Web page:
Sorry – 925

A record that delivers in more ways than one...

Being way more than a guitar band, DIY influencers Sorry deliver rare goods on ‘925’, and their debut album is by no means straight-forward.

Previously forming and playing together under the name Fish about four years ago, Asha Lorenz and Louis O’Bryen front the London based outfit. Their ongoing loyalty to the grassroots scene is ongoing and leaves a strong mark on this record, as they make full use of the opportunity to deliver a genre-bending project.

An authentic and contemporary guitar sound, ‘925’ is a snappy and raw blend that bounces the listener into the more unexpected edges of the imagination. While Sorry’s reference points seem to derive from the 90s punk-rock and grunge movement, this is not about delivering a bland copy of it. They understand how to own their sound and manage to create something fascinating with it, a dreamscape where the idyllic and hellish interact, and the question of what is real and what isn’t, becomes inevitable.

The eclectic opening track ‘Right Round The Clock’ resembles some of Depeche Mode’s best material. With much sonic complexity, the beats operate at the heavier end of the spectrum and uneven saxophone bites are sprinkled across. At the second half of the track, the sound changes, it becomes rougher and more PIXIES-like.

Dark lyrics and mellow textures are tackled throughout. The second song ‘In Unison’ opens with the declaration “Everybody dreams alone, on their own, in unison. They fall asleep and drop like flies. And makes ends meat. And it makes me cry”, whereas, the claustrophobic, erotic sound as heard on ‘Snakes’ is surprising and daring.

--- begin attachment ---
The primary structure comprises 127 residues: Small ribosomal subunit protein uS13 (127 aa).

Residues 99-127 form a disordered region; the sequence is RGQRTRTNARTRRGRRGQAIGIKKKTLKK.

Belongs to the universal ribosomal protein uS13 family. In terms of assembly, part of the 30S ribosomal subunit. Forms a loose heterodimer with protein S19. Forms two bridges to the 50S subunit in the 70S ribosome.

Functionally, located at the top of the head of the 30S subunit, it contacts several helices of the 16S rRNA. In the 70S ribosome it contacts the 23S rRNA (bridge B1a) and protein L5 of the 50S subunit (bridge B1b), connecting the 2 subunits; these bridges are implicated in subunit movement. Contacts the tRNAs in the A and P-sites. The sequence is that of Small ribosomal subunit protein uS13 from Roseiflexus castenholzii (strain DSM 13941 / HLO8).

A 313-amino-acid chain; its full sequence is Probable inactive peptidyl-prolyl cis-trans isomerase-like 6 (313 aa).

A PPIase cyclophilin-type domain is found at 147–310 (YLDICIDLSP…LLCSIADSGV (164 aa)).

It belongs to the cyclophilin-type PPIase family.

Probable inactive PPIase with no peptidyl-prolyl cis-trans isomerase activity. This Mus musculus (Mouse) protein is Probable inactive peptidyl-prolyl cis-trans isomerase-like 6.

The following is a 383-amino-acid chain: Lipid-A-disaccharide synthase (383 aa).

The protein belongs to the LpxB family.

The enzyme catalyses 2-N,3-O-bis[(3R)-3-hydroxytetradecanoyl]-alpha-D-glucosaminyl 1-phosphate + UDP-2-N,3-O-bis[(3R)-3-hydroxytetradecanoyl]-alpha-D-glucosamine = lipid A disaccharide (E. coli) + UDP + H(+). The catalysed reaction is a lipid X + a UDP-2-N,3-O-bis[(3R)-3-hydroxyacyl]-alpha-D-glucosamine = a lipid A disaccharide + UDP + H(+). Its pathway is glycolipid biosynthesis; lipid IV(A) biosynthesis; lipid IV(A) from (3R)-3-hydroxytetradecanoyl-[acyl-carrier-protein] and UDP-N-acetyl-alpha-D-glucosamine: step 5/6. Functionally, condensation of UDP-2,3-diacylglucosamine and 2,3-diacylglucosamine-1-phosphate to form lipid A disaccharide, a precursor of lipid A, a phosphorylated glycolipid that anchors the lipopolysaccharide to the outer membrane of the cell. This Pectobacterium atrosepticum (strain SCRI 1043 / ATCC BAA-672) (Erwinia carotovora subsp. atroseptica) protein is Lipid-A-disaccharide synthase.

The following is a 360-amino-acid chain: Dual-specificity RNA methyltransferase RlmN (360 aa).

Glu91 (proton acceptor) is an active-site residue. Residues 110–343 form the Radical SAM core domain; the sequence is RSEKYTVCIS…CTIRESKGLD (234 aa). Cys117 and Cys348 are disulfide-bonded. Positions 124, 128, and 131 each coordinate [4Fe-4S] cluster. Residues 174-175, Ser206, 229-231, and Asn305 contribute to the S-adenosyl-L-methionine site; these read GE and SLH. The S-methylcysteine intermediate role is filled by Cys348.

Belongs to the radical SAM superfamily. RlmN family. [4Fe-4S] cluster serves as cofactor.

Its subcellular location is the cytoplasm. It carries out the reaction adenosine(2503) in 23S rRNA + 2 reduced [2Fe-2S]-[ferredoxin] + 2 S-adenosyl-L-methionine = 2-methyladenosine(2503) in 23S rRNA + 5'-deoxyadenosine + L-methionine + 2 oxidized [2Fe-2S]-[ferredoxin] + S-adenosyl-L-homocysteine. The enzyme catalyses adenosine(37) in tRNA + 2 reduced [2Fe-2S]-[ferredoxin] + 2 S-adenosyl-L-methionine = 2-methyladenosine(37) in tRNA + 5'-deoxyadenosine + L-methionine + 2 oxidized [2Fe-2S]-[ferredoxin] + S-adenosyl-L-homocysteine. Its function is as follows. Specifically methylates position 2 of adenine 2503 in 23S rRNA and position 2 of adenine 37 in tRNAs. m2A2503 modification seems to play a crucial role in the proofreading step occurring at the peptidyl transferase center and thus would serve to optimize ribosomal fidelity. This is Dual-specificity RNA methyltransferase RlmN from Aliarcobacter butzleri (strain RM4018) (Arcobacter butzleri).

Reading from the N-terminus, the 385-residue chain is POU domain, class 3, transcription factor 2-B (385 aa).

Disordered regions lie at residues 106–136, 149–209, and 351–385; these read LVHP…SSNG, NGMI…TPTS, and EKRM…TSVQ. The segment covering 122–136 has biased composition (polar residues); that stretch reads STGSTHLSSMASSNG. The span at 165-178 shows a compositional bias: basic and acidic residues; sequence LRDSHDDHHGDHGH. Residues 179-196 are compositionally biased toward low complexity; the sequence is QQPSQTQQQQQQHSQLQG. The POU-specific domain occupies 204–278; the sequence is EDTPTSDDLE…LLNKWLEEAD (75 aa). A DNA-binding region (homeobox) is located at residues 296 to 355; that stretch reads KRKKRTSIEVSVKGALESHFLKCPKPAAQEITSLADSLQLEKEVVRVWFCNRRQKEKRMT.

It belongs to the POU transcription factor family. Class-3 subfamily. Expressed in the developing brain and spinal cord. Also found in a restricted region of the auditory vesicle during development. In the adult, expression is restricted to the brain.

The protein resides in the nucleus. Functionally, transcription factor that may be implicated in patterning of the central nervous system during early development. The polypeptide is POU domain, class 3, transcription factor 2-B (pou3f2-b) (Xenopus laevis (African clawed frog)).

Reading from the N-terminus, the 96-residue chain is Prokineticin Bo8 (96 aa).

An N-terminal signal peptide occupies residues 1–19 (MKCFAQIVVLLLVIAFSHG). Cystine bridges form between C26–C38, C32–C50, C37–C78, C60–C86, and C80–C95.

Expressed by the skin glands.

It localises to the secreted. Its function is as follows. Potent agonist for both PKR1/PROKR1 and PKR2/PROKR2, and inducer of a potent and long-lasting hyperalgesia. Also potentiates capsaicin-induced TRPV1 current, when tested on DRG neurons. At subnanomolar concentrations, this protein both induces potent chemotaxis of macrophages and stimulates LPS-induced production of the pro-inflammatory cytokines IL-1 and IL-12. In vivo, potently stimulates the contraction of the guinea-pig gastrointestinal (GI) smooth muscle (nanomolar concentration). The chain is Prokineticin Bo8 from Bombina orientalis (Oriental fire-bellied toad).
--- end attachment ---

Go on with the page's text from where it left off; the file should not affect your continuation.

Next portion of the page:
The opening guitar line on ‘Starstruck’ offers a memorable hook, and Lorenz’s more lowkey are vocals are effective and exemplify how less very often is more. The interplay between a range of styles is a recurring feature in Sorry’s universe. ‘Rosie’ projects a Sonic Youth vibe where fuzzy, surreal soundscapes create attractive strangeness. But then something different unfolds on the Pavement-inspired ‘Perfect’ where bubbly and upbeat vibes suddenly demand our full attention.

Elsewhere, ‘As The Sun Sets’ is a tranquil, quiet encounter where soothing guitar lines give a warm summer day feel. But a contrast occurs in the shape of ‘Rock ‘N’ Roll Star’, a diverse track where weird but wonderful sounds come together. The concoction makes the PJ Harvey-like track feel addictive and propulsive before the pace is brought back up with the explosive, grunge-rock vibes of the song ‘More’.

Sorry’s eclectic journey has kicked off, and by the look of things, it should be an interesting and absorbing one…


Words: Susan Hansen

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